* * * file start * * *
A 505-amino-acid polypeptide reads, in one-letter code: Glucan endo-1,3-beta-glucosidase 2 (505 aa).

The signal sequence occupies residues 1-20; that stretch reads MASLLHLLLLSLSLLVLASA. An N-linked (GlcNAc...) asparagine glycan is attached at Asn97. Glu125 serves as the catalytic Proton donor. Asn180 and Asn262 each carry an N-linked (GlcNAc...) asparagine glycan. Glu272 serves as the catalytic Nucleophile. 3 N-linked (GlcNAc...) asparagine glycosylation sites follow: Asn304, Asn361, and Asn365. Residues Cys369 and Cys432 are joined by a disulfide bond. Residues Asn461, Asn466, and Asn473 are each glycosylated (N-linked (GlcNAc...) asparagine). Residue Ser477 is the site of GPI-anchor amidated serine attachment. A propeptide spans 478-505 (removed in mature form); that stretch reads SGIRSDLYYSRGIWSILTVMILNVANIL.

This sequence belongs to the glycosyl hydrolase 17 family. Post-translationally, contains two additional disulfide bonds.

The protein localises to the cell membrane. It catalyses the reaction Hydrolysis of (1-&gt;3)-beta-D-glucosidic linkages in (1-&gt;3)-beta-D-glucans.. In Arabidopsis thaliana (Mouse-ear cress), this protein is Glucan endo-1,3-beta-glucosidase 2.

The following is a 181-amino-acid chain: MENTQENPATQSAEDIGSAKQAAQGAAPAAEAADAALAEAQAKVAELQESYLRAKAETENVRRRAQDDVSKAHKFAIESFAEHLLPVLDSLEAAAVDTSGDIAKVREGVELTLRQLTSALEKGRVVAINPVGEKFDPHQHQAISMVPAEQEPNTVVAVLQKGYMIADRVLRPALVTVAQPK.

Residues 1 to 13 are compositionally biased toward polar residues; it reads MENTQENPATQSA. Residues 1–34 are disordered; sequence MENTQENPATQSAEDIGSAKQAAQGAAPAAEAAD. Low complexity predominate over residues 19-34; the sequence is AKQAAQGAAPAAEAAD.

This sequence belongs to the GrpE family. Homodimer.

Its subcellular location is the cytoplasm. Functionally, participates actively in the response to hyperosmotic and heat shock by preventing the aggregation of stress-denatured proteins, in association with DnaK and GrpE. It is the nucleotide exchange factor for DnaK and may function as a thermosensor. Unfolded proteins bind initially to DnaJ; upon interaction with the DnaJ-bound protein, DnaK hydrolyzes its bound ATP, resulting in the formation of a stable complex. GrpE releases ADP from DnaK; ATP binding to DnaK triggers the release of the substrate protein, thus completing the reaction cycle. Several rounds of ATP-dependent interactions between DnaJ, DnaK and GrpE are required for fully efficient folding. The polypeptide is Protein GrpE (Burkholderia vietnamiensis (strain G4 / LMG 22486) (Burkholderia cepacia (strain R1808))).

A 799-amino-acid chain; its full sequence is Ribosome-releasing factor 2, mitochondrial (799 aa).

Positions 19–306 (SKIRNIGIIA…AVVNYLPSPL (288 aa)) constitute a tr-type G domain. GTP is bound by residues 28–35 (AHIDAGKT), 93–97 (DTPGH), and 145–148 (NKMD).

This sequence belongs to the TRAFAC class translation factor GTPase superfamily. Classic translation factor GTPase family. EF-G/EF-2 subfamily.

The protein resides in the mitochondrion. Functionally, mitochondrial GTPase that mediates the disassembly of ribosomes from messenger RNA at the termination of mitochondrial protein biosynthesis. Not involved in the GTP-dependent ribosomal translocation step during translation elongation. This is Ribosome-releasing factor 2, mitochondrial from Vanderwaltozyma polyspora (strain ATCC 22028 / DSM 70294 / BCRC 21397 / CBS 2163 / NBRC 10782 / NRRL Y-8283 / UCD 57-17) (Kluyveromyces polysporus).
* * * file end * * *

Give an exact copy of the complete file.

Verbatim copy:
A 505-amino-acid polypeptide reads, in one-letter code: Glucan endo-1,3-beta-glucosidase 2 (505 aa).

The signal sequence occupies residues 1-20; that stretch reads MASLLHLLLLSLSLLVLASA. An N-linked (GlcNAc...) asparagine glycan is attached at Asn97. Glu125 serves as the catalytic Proton donor. Asn180 and Asn262 each carry an N-linked (GlcNAc...) asparagine glycan. Glu272 serves as the catalytic Nucleophile. 3 N-linked (GlcNAc...) asparagine glycosylation sites follow: Asn304, Asn361, and Asn365. Residues Cys369 and Cys432 are joined by a disulfide bond. Residues Asn461, Asn466, and Asn473 are each glycosylated (N-linked (GlcNAc...) asparagine). Residue Ser477 is the site of GPI-anchor amidated serine attachment. A propeptide spans 478-505 (removed in mature form); that stretch reads SGIRSDLYYSRGIWSILTVMILNVANIL.

This sequence belongs to the glycosyl hydrolase 17 family. Post-translationally, contains two additional disulfide bonds.

The protein localises to the cell membrane. It catalyses the reaction Hydrolysis of (1-&gt;3)-beta-D-glucosidic linkages in (1-&gt;3)-beta-D-glucans.. In Arabidopsis thaliana (Mouse-ear cress), this protein is Glucan endo-1,3-beta-glucosidase 2.

The following is a 181-amino-acid chain: MENTQENPATQSAEDIGSAKQAAQGAAPAAEAADAALAEAQAKVAELQESYLRAKAETENVRRRAQDDVSKAHKFAIESFAEHLLPVLDSLEAAAVDTSGDIAKVREGVELTLRQLTSALEKGRVVAINPVGEKFDPHQHQAISMVPAEQEPNTVVAVLQKGYMIADRVLRPALVTVAQPK.

Residues 1 to 13 are compositionally biased toward polar residues; it reads MENTQENPATQSA. Residues 1–34 are disordered; sequence MENTQENPATQSAEDIGSAKQAAQGAAPAAEAAD. Low complexity predominate over residues 19-34; the sequence is AKQAAQGAAPAAEAAD.

This sequence belongs to the GrpE family. Homodimer.

Its subcellular location is the cytoplasm. Functionally, participates actively in the response to hyperosmotic and heat shock by preventing the aggregation of stress-denatured proteins, in association with DnaK and GrpE. It is the nucleotide exchange factor for DnaK and may function as a thermosensor. Unfolded proteins bind initially to DnaJ; upon interaction with the DnaJ-bound protein, DnaK hydrolyzes its bound ATP, resulting in the formation of a stable complex. GrpE releases ADP from DnaK; ATP binding to DnaK triggers the release of the substrate protein, thus completing the reaction cycle. Several rounds of ATP-dependent interactions between DnaJ, DnaK and GrpE are required for fully efficient folding. The polypeptide is Protein GrpE (Burkholderia vietnamiensis (strain G4 / LMG 22486) (Burkholderia cepacia (strain R1808))).

A 799-amino-acid chain; its full sequence is Ribosome-releasing factor 2, mitochondrial (799 aa).

Positions 19–306 (SKIRNIGIIA…AVVNYLPSPL (288 aa)) constitute a tr-type G domain. GTP is bound by residues 28–35 (AHIDAGKT), 93–97 (DTPGH), and 145–148 (NKMD).

This sequence belongs to the TRAFAC class translation factor GTPase superfamily. Classic translation factor GTPase family. EF-G/EF-2 subfamily.

The protein resides in the mitochondrion. Functionally, mitochondrial GTPase that mediates the disassembly of ribosomes from messenger RNA at the termination of mitochondrial protein biosynthesis. Not involved in the GTP-dependent ribosomal translocation step during translation elongation. This is Ribosome-releasing factor 2, mitochondrial from Vanderwaltozyma polyspora (strain ATCC 22028 / DSM 70294 / BCRC 21397 / CBS 2163 / NBRC 10782 / NRRL Y-8283 / UCD 57-17) (Kluyveromyces polysporus).